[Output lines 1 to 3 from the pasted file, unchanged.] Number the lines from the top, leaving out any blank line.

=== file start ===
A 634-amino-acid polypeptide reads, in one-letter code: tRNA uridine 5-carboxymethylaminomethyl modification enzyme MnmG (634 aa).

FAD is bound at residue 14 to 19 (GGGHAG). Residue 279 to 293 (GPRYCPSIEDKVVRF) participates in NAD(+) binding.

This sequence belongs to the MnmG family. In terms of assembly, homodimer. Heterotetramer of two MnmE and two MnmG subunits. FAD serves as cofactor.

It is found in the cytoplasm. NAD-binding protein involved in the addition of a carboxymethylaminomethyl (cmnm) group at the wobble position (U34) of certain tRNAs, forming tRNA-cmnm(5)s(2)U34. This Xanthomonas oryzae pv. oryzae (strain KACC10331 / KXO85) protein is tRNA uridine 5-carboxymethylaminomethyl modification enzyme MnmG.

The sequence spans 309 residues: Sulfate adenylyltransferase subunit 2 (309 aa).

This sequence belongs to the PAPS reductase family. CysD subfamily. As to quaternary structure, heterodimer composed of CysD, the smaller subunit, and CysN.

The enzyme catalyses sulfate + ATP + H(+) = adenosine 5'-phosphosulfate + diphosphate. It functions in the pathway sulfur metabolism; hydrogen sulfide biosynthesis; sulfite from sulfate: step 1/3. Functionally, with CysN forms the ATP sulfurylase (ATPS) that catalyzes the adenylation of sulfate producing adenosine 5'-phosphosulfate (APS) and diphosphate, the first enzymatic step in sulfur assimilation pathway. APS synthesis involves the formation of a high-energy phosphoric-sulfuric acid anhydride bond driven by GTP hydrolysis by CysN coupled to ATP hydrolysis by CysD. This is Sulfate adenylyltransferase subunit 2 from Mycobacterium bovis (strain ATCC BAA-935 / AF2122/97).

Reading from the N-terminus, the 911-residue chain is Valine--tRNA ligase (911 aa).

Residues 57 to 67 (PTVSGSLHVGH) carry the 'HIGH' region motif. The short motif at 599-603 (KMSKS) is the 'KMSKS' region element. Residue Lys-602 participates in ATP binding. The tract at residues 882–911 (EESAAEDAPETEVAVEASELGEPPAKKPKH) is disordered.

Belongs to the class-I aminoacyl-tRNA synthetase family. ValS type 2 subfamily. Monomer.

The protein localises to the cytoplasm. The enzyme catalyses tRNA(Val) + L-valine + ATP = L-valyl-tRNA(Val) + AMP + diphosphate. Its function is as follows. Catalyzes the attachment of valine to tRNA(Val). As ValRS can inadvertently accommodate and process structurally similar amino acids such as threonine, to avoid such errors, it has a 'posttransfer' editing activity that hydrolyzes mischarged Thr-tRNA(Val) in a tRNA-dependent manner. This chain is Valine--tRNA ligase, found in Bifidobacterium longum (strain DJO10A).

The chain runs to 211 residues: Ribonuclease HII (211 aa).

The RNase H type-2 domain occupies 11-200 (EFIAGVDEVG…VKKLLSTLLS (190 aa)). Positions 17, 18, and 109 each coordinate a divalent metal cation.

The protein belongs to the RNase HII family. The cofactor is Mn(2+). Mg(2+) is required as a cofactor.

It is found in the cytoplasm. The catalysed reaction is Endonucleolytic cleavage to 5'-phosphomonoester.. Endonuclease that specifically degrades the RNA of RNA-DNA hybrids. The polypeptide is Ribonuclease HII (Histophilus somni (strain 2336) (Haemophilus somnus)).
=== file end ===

A 634-amino-acid polypeptide reads, in one-letter code: tRNA uridine 5-carboxymethylaminomethyl modification enzyme MnmG (634 aa).

FAD is bound at residue 14 to 19 (GGGHAG). Residue 279 to 293 (GPRYCPSIEDKVVRF) participates in NAD(+) binding.

This sequence belongs to the MnmG family. In terms of assembly, homodimer. Heterotetramer of two MnmE and two MnmG subunits. FAD serves as cofactor.